3 out of 4 stars
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Author John G. Bendt is either an expert or an intuitive genius in teaching the skills and processes necessary to create a career path that is both satisfying and intentional. In A Roadmap to Career Success he distills the most important elements down to easily understandable concepts and thoroughly plots out the steps in a manner that should be simple for his target audience (college-bound students) to grasp and implement. He provides enough resources but not so many that a young reader might be overwhlemed.
The main theme of the book is that today’s choices create tomorrow’s opportunities, and Bendt makes several convincing arguments for why a focused exploration of career options should begin in high school. (Not the least of which is that one likely has the most support for such an endeavor at that stage of life: adult family members, counselors, etc.) He also emphasizes the importance of developing skills—hard and soft—beginning immediately and through different activities, which is something that young people can’t hear frequently enough.
There are many of his suggestions that I wish I’d heard in my own youth. For example, keeping a record of the steps taken to accomplish certain goals so I wouldn’t have to reinvent the wheel every time I set out to do something similar. He also recommends that young people don’t wait until they need a letter of recommendation to solicit one, but instead, that they request letters of rec whenever they finish a project so they have them readily on hand.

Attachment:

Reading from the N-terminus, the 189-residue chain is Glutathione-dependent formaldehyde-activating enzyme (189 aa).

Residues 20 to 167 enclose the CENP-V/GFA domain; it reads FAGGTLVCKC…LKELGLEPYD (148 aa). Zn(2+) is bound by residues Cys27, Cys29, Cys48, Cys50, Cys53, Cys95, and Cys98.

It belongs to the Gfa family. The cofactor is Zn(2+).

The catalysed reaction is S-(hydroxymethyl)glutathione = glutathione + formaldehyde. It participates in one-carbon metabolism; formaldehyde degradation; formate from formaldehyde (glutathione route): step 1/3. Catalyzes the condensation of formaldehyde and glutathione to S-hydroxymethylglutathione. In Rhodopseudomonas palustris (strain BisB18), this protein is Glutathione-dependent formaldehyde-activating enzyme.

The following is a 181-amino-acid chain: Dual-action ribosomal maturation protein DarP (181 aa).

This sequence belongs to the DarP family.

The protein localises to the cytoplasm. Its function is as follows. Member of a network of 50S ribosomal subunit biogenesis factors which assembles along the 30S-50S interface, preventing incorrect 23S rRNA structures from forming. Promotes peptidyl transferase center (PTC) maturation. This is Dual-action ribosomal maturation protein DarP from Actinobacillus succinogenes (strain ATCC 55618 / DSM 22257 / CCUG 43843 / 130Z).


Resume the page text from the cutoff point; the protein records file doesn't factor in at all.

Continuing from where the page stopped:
This, of course, is out of the comfort level of most teens and Bendt uses this and other moments to point out that one must overcome their shyness for career success. He also makes the point that your success at every stage of your career will correlate to the degree to which you understand and can meet your employer’s expectations. This concept obviously has wide application to other aspects of life, as do many of his other lessons.
I’ve given this book a 3 out of 4 stars mainly because it actually seems like two books published together. Two good books, I will admit, but books on topics that speak to two different age groups. An older audience (college grads, people already in the workforce) would find the first part of the book irrelevant because it’s specifically aimed at teens, and that might lead to them setting it down before getting to the part that serves them. And the stated audience—college-bound students—would find the second part of the book hard to grasp or relate to because it’s too far ahead of their developmental stage. This does not diminish the value of the actual information provided, but it makes the book in its entirety not quite appropriate for anyone in particular.
Additionally, Bendt approaches job search and career advancement from a fairly idealistic perspective. Directives such as holding out for a job with a company that has a “good culture of rewarding employees” is great in theory but the real-world job market doesn’t necessarily give every worker that option. And his wonderfully detailed steps for approaching career exploration and a job search also assume a level of organization that more and more young people lack today, due to increased incidence of learning difference, Autism Spectrum Disorders, and related issues.
Overall, I think anyone who is still in the active phase of their career or will soon be entering the workforce would benefit from reading this book. Or at least reading the complied tips in the Appendix. Whether the information is brand new or merely a useful reminder, taking some time with this short book would probably be good for all of us.
A Roadmap To Career Success
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